Once everything is hooked up, the sound of the pulses can be captured using an app such as 'FiRe' for recording the output.  An example is in the link below.  The sounds are from moving my hand between a light source and a photocell connected to the A2D converter.

https://www.dropbox.com/sh/7ogsz2zna6lglbd/Ksbqw8C9FR/sound%20of%20light%203.aif

The schematic below shows the essential components: a 555 chip, input voltage (9V), variable resistance (R1), fixed resistance (R2), and a capacitor (C1).

 Figure 1: circuit diagram schematic
Input ('In Resistance'), output (Out RS232), and power (to 9V Source) connections used RCA jacks available inexpensively at electronic supply houses, shown in Figure 2.  The output was originally designed for an RS232 hookup, but here was connected to the iPad via an iMic interface, seen in Figure 3.  Figure 4 shows details of the hookup of the iMic to the iPad using the iPad Camera Connector.

Figure 2: A2D converter

Figure 3: Connection to iMic

Figure 4: iMic to iPad 


Friday, October 07, 2011

Capturing Sounds on Your iPad

There are iPad apps, such as FiRe, which can be used to record audio using the internal iPad mic.  There are other apps that create music or special effects sounds, such as Bebot, but do not record what has been created.

It is possible to create sounds using one app while recording those sounds with another app.  I have done that using FiRe to record while making a bit of something sounding like music with Bebot.   Click the link to hear a recording of the Bebot in Therimin simulation mode.


The process is fairly simple, though perhaps not so easy to explain.  First, open the recording app, in this case FiRe, and put it into record mode.  Then immediately hit the home key twice in quick succession.  This will bring up a scrollable row of apps.  Scroll to the sound/music creation app and open it.  The recording app will record any output you now create.  Once completed, return to the recording app and stop the recording.  You will need to edit out the lead and ending portions that were recorded during the intervals when the sound creation app was not in use.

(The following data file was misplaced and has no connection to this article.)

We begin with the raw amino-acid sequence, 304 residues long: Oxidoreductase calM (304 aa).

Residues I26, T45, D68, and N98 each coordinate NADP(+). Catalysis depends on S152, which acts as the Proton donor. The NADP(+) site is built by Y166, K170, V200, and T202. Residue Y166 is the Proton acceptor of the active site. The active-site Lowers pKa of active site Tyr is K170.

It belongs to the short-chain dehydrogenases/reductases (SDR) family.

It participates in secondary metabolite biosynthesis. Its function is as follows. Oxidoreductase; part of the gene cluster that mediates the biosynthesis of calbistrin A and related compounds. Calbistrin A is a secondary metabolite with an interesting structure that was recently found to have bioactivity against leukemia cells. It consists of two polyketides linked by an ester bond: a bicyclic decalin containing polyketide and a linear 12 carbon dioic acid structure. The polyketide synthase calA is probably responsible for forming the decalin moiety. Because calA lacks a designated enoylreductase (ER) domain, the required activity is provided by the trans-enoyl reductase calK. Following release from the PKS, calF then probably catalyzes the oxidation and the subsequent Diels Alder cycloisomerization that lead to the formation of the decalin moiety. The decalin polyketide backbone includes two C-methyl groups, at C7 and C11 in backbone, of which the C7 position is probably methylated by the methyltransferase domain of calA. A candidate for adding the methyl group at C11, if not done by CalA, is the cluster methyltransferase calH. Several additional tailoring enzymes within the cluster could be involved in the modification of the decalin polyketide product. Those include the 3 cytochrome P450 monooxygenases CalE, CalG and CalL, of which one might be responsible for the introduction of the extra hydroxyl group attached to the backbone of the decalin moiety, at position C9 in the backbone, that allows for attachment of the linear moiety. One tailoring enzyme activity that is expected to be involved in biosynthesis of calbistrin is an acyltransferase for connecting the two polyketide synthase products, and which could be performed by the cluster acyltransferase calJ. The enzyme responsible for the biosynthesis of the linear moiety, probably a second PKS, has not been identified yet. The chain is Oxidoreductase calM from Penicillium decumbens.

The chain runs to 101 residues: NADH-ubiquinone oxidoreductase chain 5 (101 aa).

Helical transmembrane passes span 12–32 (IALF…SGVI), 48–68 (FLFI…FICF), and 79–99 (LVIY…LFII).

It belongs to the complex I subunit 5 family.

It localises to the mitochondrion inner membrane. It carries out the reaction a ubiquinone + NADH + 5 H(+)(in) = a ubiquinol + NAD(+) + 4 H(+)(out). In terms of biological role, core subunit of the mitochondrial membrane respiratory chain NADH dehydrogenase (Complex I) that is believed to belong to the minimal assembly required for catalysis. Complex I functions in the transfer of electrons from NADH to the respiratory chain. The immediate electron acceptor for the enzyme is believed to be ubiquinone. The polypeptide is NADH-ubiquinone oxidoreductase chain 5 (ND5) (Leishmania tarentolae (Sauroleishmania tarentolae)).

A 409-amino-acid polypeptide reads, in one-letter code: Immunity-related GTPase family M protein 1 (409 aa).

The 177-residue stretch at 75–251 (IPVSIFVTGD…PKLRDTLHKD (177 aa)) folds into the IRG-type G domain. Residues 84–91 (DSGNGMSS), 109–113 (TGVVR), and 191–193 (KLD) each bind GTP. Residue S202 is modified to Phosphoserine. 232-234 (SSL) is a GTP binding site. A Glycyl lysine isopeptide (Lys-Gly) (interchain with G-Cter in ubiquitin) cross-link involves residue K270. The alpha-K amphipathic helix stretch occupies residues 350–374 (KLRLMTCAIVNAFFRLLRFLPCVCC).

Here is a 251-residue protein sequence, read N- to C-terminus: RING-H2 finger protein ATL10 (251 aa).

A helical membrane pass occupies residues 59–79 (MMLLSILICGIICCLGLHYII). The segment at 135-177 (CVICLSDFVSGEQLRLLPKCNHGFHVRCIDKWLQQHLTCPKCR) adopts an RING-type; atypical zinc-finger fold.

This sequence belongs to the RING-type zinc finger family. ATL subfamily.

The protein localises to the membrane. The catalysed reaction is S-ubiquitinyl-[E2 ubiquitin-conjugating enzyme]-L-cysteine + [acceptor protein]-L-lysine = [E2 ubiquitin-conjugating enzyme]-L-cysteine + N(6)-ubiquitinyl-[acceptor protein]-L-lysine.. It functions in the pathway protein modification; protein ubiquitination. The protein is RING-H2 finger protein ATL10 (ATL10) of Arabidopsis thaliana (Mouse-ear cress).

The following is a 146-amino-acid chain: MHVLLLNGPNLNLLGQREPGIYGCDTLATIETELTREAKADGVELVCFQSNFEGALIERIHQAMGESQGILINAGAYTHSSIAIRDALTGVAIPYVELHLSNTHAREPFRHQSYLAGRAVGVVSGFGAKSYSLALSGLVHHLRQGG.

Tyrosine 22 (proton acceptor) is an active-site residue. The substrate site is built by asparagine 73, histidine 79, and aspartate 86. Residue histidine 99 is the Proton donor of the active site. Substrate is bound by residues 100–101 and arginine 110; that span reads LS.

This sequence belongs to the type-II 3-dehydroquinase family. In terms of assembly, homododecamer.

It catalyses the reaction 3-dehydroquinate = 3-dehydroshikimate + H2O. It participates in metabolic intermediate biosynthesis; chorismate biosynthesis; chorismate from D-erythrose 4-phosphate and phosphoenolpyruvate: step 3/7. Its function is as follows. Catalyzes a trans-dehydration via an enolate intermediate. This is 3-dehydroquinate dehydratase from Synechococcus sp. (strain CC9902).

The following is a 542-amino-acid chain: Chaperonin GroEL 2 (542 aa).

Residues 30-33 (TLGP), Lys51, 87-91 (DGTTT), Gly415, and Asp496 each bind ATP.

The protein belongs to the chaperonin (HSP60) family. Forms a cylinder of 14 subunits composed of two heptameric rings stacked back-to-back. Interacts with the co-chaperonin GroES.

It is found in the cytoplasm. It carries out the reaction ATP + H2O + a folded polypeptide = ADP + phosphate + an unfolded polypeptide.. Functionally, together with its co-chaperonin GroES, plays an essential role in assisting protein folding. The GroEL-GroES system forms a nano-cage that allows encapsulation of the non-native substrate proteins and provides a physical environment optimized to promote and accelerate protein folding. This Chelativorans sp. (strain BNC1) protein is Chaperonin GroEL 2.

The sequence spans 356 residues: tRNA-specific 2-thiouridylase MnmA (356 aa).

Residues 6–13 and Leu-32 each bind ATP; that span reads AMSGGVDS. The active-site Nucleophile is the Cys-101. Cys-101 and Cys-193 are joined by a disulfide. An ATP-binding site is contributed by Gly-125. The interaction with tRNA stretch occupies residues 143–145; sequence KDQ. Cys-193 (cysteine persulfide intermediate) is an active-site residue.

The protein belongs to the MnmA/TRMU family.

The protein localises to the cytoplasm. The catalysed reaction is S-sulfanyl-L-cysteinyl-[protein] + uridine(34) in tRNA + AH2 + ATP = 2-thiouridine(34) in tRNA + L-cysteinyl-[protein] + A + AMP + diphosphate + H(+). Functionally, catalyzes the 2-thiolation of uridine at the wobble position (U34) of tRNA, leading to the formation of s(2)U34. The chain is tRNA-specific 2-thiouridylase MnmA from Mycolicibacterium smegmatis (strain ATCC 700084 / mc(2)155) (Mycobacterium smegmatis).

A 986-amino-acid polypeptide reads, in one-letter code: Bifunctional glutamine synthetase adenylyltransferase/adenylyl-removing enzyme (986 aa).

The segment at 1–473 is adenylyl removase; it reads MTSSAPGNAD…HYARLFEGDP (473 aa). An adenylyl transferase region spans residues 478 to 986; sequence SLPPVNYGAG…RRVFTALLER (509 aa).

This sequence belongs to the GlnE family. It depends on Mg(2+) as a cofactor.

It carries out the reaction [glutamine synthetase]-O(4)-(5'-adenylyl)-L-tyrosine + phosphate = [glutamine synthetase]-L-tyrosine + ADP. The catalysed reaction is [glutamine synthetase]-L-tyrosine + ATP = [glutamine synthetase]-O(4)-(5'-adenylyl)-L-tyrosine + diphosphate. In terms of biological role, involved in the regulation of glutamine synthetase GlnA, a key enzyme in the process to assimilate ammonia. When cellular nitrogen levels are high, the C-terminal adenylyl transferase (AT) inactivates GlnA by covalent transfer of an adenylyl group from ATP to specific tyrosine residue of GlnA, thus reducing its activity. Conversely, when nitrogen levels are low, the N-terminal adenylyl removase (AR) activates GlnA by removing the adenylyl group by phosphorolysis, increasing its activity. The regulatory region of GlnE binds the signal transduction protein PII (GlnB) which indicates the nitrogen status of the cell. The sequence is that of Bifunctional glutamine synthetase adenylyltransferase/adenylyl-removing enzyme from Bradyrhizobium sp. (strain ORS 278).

ref:

FiRe demonstration on YouTube: http://www.youtube.com/watch?v=-PMnZU8UqiQ
FiRe app at App Store: http://itunes.apple.com/us/app/fire-field-recorder/id309378684?mt=8
BeBot: http://applicationsipad.org/bebot-robot-synth
BeBot at App Store: http://itunes.apple.com/us/app/bebot-robot-synth/id300309944?mt=8

Blue Angles from Lawrence Hall of Science

3350 Blues Over Sutro Tower_KEO3347.JPG_KEO3346.JPG_KEO3349.JPG3345 Whoosh3304 Four in Formation
_KEO3352.JPG_KEO3354.JPG

The choices - close up shots and mingle with the crowds in The City or find a distant overlook on a Berkeley hill where you and a binocular equipped Chicagoan look into the sun to view the Blue Angels doing their stuff.

I chose the bad light, distant view, with no crowds and enjoyed it thoroughly!

Wednesday, October 05, 2011

Photo Phun with an iPad - UCB Stadium, Bowles Hall, IHouse

IMG_1040 Stadium Work 3IMG_1038 Stadium Work 1IMG_1039 Stadium Work 2IMG_1036 Bowles HallIMG_1030 International HouseIMG_1058 Girton Hall
1038_9_40Colliseum.jpgIMG_1037 Bowels Hall

The iPad 2 camera is not up to par if compared to the iPhone camera, but you can do a lot with it that is creative, fun, and even useful.

One nice app (FieldCam) emulates an pre-digital (and pre-35 mm) dry plate camera. It produces a sepia toned image. And it has two shutter releases, readily accessible on the sides rather than at the bottom of the iPad. So if you want to take your favorite scene thru the way-back machine, try this app on your iPad.